Since the Mural Arts Program began in 1984 as a component of the Philadelphia Anti-Graffiti Network, Jane Golden has been the driving force, overseeing its growth from a small city agency into the nation's largest mural program, a catalyst for positive social change and a model for replication across the country and around the globe. Golden, a young artist initially hired by former Mayor Wilson Goode to help combat the graffiti crisis plaguing the city, reached out to graffiti writers to help turn their destructive energies into creative ones. In the process, she recognized the raw artistic talent among the graffiti writers as she began to provide opportunities for them to channel their creative forces into mural-making. The murals themselves transformed city neighborhoods suffering from years of neglect and hardship.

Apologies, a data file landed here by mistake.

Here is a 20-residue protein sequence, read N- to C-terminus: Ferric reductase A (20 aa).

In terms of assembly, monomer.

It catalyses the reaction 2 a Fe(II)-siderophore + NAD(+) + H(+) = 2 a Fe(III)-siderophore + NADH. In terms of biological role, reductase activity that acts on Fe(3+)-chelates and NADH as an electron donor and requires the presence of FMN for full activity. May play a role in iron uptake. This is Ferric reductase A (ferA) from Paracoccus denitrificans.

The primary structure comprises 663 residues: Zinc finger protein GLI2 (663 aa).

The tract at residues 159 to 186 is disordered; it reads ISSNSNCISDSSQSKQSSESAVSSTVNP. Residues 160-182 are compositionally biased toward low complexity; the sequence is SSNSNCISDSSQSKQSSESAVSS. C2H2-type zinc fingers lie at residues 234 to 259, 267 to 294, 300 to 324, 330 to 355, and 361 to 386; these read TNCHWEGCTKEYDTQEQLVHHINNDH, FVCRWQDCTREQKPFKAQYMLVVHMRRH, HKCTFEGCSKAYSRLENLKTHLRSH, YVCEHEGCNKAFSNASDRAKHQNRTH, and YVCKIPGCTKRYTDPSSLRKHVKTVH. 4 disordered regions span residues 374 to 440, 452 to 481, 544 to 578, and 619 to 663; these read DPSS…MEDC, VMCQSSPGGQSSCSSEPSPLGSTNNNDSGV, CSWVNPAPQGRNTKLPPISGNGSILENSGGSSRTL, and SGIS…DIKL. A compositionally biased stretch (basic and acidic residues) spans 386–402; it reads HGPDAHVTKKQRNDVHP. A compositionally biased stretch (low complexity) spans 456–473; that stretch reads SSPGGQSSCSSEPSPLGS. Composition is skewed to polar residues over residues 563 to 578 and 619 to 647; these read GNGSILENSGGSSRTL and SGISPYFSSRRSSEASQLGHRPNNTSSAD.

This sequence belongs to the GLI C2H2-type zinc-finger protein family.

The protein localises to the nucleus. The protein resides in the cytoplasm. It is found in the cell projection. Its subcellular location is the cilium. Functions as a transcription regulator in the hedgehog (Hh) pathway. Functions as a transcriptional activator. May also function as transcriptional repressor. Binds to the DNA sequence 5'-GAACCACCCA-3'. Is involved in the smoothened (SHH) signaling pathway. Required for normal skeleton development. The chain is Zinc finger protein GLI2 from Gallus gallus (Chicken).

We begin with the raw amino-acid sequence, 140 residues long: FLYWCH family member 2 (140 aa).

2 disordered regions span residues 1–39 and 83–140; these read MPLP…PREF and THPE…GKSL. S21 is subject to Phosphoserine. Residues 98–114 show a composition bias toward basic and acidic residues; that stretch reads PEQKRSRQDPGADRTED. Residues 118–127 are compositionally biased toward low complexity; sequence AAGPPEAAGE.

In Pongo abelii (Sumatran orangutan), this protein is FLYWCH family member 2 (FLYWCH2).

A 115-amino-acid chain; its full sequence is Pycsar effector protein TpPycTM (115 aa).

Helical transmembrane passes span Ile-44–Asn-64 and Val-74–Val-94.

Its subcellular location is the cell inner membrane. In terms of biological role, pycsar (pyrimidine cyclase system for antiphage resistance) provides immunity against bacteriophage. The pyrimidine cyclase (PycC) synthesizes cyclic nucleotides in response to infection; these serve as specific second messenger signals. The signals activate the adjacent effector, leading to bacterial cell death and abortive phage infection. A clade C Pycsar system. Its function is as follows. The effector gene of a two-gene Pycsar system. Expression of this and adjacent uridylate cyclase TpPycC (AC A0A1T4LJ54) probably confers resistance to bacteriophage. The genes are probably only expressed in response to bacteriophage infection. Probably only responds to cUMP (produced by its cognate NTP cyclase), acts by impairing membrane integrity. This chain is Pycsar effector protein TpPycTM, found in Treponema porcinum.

In 1996, the Mural Arts Program was reorganized under the City of Philadelphia Department of Recreation and Golden was put in place as its director, at which time she established the Philadelphia Mural Arts Advocates, a nonprofit organized to raise funds and provide support to the program. Under the direction of Golden, the Mural Arts Program has become a successful hybrid of a city agency and nonprofit organization, creating innovative works of public art in partnership with various community stakeholders, public schools, local nonprofits and city agencies, and educating over 20,000 underserved youth in its first 25 years. In that time, the Mural Arts Program has created more than 3,000 murals—including an extant collection of more than 1,500 that are an integral part of the civic landscape and a source of inspiration to the thousands of residents and visitors who encounter them each year, earning Philadelphia international recognition as the “City of Murals.”